Many Seventh-day Adventist are waiting for a grand test on the day of the week in which God is to be worshiped. Sadly, many of those who are waiting for that time, unknown to them, are preparing themselves to receive the mark of the beast. The Sabbath test is not simply about which day of the week we go to church, it is about something entirely different. It is about who is living our life – us or God.

In Ezekiel 20:12 the Lord says that He gave us His Sabbaths “to be a sign between me and them, that they might know that I am the Lord that sanctify them.” The word sanctify is often read in the sense that we are purified and cleansed from sin, that the Sabbath is a sign that God is making us holy. But while it is true that God wants to cleanse us from sin, it is also a truth that through the sacrifice of His Son, He ALREADY HAS cleansed us from sin. What the word sanctify really means is to “set apart for a holy use”. God wants to use us, even as He used His Son, Jesus Christ.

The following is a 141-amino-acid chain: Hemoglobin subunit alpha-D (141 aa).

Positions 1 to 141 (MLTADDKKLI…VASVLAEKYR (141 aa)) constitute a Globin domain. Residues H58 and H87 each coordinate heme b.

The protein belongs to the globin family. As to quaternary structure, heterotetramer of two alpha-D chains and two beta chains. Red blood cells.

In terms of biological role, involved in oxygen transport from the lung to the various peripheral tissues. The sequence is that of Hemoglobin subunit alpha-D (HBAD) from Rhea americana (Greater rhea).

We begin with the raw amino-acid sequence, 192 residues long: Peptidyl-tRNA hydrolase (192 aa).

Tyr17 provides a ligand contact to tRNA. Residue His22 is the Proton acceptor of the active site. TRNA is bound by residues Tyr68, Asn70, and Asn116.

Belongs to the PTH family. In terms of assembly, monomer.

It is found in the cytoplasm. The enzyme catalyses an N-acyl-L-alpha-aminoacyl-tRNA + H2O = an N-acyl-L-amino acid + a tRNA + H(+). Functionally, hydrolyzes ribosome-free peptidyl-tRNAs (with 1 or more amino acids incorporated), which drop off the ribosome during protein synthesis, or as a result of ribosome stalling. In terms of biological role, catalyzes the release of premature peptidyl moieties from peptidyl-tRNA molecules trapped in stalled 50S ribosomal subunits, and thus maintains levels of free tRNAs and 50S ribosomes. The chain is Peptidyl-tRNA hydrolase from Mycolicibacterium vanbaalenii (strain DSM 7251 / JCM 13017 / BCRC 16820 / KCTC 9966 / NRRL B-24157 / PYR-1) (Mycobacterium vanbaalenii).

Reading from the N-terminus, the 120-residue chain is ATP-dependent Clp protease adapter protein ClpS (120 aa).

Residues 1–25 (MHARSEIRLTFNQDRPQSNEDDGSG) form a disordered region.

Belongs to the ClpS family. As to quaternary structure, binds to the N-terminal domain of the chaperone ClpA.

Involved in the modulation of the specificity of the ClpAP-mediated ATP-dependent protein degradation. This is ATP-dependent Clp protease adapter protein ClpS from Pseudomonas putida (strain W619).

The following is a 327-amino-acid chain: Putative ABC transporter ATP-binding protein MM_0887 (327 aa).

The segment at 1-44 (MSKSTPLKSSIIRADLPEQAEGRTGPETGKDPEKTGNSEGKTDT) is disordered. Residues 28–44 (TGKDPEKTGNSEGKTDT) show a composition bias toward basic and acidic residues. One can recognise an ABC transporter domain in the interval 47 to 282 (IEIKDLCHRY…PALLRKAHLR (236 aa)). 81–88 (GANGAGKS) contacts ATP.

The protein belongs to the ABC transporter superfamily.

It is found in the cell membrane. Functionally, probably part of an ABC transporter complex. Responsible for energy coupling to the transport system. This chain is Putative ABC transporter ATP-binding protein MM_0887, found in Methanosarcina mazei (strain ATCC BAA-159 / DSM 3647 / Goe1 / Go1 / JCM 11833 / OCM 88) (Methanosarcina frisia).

When Christ came to this earth, He exposed the fact that He did not live His own life. In John 5:30 He says, “I can of my own self do nothing.” And again in John 8:38, “I do nothing of myself.” When Philip asked Him to show him and his brethren the Father, Christ replied, “Have I been so long time with you, and yet hast thou not known me, Philip? he that hath seen me hath seen the Father; and how sayest thou then, Shew us the Father? Believest thou not that I am in the Father, and the Father in me? The words that I speak unto you I speak not of myself: but the Father that dwelleth in me, he doeth the works.” (John 14:9-10.)